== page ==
Short tandem repeat (STR) analysis is a molecular biology method used to compare specific loci on DNA from two or more samples. A short tandem repeat is a microsatellite, consisting of a unit of two to thirteen nucleotides repeated hundreds of times in a row on the DNA strand. STR analysis measures the exact number of repeating units. This method differs from restriction fragment length polymorphism analysis (RFLP) since STR analysis does not cut the DNA with restriction enzymes. Instead, probes are attached to desired regions on the DNA, and a polymerase chain reaction (PCR) is employed to discover the lengths of the short tandem repeats.
STR analysis is a tool in forensic analysis that evaluates specific STR regions found on nuclear DNA. The variable (polymorphic) nature of the STR regions that are analyzed for forensic testing intensifies the discrimination between one DNA profile and another. Forensic science takes advantage of the population's variability in STR lengths, enabling scientists to distinguish one DNA sample from another. For example, the likelihood that any two individuals (except identical twins) will have the same 13-loci DNA profile can be as high as 1 in 1 billion or greater.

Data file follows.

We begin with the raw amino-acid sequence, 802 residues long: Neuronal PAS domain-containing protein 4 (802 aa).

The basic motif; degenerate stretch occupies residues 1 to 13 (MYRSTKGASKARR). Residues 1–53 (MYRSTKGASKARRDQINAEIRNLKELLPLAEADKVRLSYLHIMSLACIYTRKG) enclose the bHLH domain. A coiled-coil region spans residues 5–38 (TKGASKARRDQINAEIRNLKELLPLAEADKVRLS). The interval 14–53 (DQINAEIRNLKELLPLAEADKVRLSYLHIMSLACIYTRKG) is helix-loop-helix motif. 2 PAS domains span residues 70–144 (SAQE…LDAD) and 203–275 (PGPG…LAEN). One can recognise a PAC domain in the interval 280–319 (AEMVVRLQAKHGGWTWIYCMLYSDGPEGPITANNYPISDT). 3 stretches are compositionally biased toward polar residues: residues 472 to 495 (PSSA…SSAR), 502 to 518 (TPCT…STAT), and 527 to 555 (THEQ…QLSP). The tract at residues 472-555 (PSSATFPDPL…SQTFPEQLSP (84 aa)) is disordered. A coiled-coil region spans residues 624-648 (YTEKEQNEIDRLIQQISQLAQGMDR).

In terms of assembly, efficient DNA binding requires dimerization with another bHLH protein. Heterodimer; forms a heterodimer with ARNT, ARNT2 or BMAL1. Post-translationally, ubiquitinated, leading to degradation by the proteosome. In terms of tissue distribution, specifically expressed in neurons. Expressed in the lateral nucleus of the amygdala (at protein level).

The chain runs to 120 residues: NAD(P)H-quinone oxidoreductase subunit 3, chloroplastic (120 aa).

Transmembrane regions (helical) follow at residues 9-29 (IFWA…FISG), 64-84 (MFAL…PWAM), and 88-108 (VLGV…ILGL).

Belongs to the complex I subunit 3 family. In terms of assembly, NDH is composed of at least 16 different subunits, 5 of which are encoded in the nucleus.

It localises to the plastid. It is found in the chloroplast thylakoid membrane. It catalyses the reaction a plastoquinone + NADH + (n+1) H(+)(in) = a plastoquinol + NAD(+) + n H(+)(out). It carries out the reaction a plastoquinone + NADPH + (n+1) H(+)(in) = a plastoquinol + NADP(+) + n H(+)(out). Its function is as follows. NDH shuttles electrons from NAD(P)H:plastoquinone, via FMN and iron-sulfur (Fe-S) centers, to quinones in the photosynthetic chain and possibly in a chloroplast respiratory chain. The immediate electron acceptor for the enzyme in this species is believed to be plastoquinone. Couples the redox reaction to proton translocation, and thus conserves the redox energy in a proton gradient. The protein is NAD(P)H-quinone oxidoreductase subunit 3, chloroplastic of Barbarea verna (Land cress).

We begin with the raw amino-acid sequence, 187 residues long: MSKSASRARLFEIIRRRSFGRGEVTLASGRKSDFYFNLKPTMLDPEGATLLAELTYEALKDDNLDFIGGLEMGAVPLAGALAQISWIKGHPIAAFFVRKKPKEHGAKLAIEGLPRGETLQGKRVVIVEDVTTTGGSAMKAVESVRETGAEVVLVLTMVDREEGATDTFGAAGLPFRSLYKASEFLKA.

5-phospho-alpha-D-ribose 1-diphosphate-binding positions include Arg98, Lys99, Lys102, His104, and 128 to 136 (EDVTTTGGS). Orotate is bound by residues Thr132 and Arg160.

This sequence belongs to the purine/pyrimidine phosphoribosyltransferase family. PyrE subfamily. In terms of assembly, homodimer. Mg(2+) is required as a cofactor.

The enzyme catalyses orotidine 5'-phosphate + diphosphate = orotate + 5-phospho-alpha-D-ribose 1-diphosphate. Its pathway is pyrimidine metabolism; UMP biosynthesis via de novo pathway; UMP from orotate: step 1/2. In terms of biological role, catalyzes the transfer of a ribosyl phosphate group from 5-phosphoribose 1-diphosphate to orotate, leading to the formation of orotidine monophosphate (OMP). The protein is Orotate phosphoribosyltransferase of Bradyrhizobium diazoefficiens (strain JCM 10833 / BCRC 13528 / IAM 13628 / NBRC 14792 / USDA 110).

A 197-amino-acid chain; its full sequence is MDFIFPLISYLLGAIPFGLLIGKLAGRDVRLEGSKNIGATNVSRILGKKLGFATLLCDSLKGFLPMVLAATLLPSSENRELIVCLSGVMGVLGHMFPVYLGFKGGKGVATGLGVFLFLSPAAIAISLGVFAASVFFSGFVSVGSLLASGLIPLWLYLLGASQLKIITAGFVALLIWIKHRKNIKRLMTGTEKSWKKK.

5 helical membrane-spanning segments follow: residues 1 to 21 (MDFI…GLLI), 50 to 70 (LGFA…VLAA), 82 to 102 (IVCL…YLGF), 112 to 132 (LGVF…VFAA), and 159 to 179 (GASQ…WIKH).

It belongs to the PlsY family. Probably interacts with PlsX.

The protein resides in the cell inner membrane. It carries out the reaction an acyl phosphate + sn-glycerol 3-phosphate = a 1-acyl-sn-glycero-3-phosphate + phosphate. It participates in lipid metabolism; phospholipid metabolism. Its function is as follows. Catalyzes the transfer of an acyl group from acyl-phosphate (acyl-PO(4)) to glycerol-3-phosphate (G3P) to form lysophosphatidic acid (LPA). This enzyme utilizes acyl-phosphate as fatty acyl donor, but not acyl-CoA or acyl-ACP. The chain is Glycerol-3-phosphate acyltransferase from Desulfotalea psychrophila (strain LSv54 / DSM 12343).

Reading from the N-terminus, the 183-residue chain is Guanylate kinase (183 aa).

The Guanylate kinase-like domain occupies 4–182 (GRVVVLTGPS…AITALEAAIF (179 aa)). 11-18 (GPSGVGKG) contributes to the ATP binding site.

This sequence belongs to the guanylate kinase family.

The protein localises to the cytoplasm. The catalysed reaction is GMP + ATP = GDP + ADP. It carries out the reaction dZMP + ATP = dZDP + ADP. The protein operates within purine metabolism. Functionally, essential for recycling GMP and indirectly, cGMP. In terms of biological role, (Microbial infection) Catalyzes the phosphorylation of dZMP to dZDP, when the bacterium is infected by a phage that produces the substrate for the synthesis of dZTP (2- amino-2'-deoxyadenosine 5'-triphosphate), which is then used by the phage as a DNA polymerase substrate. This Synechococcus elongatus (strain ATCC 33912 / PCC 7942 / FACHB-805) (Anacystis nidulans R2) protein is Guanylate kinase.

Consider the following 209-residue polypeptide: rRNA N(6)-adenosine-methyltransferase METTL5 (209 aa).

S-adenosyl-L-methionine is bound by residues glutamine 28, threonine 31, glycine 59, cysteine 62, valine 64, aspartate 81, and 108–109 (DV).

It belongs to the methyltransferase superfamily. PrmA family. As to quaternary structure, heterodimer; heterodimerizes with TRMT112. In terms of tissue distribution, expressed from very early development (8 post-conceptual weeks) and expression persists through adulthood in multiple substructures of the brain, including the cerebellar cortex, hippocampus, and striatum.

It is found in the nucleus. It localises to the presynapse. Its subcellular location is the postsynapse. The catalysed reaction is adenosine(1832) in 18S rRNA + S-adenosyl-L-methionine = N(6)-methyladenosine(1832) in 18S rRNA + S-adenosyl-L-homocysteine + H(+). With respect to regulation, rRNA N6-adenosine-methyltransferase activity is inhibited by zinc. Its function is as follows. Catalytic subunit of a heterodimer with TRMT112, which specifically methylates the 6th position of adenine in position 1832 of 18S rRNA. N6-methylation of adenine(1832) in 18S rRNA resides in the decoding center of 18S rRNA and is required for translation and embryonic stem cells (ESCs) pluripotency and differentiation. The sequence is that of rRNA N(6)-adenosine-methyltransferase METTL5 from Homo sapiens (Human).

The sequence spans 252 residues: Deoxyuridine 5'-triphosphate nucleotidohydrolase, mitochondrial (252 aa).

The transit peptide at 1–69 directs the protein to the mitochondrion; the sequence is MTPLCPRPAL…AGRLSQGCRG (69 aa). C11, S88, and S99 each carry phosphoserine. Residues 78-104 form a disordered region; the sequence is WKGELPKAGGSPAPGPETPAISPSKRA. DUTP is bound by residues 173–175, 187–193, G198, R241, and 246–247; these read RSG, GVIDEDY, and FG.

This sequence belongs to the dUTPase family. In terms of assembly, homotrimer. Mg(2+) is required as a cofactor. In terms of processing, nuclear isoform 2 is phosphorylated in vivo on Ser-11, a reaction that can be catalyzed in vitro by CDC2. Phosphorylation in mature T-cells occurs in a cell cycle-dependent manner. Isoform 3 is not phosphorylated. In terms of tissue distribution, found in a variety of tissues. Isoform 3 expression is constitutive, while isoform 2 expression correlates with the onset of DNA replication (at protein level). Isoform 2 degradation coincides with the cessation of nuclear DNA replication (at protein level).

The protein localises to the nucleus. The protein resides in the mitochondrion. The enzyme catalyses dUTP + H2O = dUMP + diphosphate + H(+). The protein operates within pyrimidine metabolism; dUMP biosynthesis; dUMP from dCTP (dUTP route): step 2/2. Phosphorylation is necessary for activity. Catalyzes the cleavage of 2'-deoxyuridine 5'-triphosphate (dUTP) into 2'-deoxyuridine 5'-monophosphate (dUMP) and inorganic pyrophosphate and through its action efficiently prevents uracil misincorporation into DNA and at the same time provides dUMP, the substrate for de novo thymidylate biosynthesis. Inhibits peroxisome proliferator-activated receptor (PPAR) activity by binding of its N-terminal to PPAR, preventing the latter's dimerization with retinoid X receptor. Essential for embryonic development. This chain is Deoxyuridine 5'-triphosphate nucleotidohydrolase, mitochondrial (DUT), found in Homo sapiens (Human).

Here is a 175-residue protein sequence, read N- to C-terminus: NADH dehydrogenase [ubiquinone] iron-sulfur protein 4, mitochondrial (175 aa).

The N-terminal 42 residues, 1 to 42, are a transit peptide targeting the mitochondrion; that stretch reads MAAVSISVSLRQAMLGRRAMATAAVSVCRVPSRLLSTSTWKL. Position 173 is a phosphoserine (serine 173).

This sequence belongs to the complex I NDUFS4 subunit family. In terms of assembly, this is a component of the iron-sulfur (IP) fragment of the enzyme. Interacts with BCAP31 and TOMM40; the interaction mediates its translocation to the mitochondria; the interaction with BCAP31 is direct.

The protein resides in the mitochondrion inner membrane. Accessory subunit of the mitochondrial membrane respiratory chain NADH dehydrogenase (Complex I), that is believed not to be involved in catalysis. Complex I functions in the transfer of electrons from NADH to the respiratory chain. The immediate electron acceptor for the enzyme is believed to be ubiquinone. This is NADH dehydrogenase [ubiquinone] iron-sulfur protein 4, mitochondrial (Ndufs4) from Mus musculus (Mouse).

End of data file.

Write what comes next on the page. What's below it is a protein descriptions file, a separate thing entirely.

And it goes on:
- National Commission on the Future of DNA Evidence (July 2002). "Using DNA to Solve Cold Cases" (pdf). U.S. Department of Justice. Retrieved 2006-08-08.